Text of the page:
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The Wizard of London (Elemental Masters, #5)…
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The Wizard of London (Elemental Masters, #5) (2005)

de Mercedes Lackey

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1,4211710,068 (3.65)38
Sarah Jane has come to Isabelle Harton's school in London, a happy child with unusual gifts, but will Isabelle be able to keep her safe from a powerful intent to harm her?
Membre:crankybookwyrm
Títol:The Wizard of London (Elemental Masters, #5)
Autors:Mercedes Lackey
Informació:Publisher Unknown, Kindle Edition
Col·leccions:La teva biblioteca
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Etiquetes:to-read

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The Wizard of London de Mercedes Lackey (2005)

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Es mostren 1-5 de 17 (següent | mostra-les totes)
This episode in the Elemental Masters series moves away from the Elemental Masters themselves to another group of people who have various psychic powers. Isabelle Harton was a vicar's daughter raised around those of a higher social class than her own. When her upper class beau - David Alderscroft - dropped her with no warning, she travelled to India where she learned about her own unique powers, married a man with similar powers, gathered friends, and returned to London to open a school for ex-patriot children who have Talents and powers.

Sarah Lyon-White was nine when she came to the Harton School from Africa. Her parents, both Earth Masters, know they can't train Sarah in her different gifts. Sarah looks to be growing into a true medium. Sarah does have a guardian and protector in her African Gray parrot whom she names Gray.

Nan Killian is a street kid who comes to the door of the Harton School for the daily handouts. She has a way of knowing when someone presents a danger to her. When she is almost snatched by men her gin-soaked mother has sold her to, Nan and Sarah run and are rescued by some of Isobel Harton's friends who are guards at the school. Nan is taken in at the school and becomes Sarah's new best friend. Nan also wants a bird like Sarah has, and a trip to the Tower of London finds her bringing home one of the Queen's ravens who becomes her friend and guardian Neville.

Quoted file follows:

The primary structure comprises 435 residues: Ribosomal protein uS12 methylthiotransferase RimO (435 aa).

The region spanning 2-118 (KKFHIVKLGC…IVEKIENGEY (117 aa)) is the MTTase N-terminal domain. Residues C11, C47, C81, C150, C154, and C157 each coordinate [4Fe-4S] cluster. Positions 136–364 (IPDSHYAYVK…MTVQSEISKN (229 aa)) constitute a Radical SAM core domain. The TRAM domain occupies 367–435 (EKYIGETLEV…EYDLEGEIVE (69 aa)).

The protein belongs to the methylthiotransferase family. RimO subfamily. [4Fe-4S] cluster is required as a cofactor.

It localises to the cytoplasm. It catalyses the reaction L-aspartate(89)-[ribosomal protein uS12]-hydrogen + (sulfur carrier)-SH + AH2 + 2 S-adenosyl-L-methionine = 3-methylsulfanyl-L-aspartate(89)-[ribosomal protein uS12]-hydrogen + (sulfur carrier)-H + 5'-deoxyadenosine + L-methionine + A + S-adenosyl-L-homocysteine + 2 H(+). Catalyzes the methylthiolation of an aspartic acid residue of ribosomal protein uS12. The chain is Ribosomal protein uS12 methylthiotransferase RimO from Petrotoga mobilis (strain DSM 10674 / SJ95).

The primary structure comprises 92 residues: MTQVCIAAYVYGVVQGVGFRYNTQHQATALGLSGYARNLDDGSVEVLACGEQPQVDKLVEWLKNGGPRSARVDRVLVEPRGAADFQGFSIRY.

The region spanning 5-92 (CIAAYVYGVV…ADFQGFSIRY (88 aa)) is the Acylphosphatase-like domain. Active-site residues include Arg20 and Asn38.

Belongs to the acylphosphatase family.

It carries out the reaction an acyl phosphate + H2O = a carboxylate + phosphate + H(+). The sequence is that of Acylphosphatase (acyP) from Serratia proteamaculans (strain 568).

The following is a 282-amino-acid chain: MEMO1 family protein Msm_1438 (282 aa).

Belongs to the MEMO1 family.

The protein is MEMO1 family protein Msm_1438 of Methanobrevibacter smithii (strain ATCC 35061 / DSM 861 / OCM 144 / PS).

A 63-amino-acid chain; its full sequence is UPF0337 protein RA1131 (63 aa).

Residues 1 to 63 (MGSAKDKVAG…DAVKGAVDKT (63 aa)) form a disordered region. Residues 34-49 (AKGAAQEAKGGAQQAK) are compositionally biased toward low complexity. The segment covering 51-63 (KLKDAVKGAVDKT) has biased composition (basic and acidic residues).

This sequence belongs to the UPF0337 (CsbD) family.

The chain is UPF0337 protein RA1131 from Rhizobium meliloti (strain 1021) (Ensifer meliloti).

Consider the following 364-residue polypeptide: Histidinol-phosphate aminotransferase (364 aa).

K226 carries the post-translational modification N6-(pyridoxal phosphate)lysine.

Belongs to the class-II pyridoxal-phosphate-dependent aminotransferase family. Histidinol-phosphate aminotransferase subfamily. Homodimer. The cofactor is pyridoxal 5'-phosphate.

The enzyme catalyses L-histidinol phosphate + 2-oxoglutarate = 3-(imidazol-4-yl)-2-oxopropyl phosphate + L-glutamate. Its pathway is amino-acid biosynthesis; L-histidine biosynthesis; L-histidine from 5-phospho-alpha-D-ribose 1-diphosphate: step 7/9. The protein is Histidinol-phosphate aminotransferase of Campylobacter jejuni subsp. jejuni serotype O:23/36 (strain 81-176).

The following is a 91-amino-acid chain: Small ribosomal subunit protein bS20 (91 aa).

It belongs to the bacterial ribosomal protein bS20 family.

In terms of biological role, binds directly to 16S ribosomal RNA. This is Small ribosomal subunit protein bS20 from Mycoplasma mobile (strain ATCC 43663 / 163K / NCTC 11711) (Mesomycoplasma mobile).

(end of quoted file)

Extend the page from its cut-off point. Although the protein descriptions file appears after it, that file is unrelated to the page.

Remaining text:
Unmasking a fake medium brings the children to the attention of an Elemental Master who has gone to the dark side. A trip to a house inhabited by an ancient evil spirit is arranged by that Master, but intervention by the Hartons and their friends, and an early onset of Nan's Aspect, manages to save them from disaster.

The disaster does manage to result in the transfer of the school to a country home for the summer where Isabelle meets David again and finds him much changed. He has fallen under the influence of the dark master and it will take everyone's efforts to free him from that influence and save him. Isabelle isn't certain that she can forgive him for what he did to her as a girl, and isn't sure she wants to save him now. But the girls, especially Sarah, sees some good in him and knows that he must be saved if the future is not to turn very, very bad.

The story is lushly told and very vivid. The characters, including the Puck, add depth and richness to the tale. The setting in a pre-World War I England, but one infused with magic, is well-imagined and drawn.

Fans of fantasy and alternate history and stories with fairy tale influences will really enjoy this book and this series. ( )
  kmartin802 | Sep 28, 2021 |
I listened to the audio edition. Amazon continues its foolishly short-sighted practice of not allowing linking to Audible editions, even though they own Audible and presumably make money from the sale of Audible editions. So, I'm linking to a print edition.

I hadn't read any Lackey in quite a while, having grown tired of what I thought of as her typical output. A friend recommended this, and I was very pleasantly surprised.

This is a "secret history" set in late Victorian England, with Elemental Mages (who possess what we would call magical powers based in the four elemental powers of earth, air, fire, and water) and the Gifted and Talented (who possess what we would call psychic powers, which are in this world referred to as occult powers) operate quietly behind the scenes, with most of the population unaware of their existence.

Isabelle Harton, with her husband Frederick, runs the Harton School for Boys and Girls, intended to serve the children of British soldiers, missionaries, and government officials serving abroad, as well as the "gifted and talented" children who aren't adequately served by the more numerous schools serving those with Elemental powers. Sarah Jane, just nine years old, is sent to the Harton School from Africa, where her parents are missionary healers. Sarah Jane is clearly among the Talented, but it's not clear what her gift is, and of course her parents do not commit that information to pen and paper. Sarah Jane settles in quickly, and befriends a street urchin, Nan, who has her own problems and, it turns out, her own Talent, and all is well for a time.

Then it becomes clear that Sarah Jane has the rarest of all Talents, a genuine ability to communicate with the spirits of the dead. Shortly thereafter, there is an attempt by an elemental master to arrange the deaths of both girls.

Isabelle and Frederick, who have been concerned for a bit that the sudden gathering of several Talented children in London means that those Talents will be needed, now know that the girls are in immediate danger, and must find the source of the threat and the real aim of whoever their unknown enemy is. This is a fun, engaging adventure with well-drawn characters, not just the girls themselves and the other principal members of the Harton household, but their enemies and allies, including Robin Goodfellow (yes, that one), David Alderscroft, the Fire Mage who courted and jilted Isabelle many years ago, and his mentor, the Air Mage Lady Cordelia.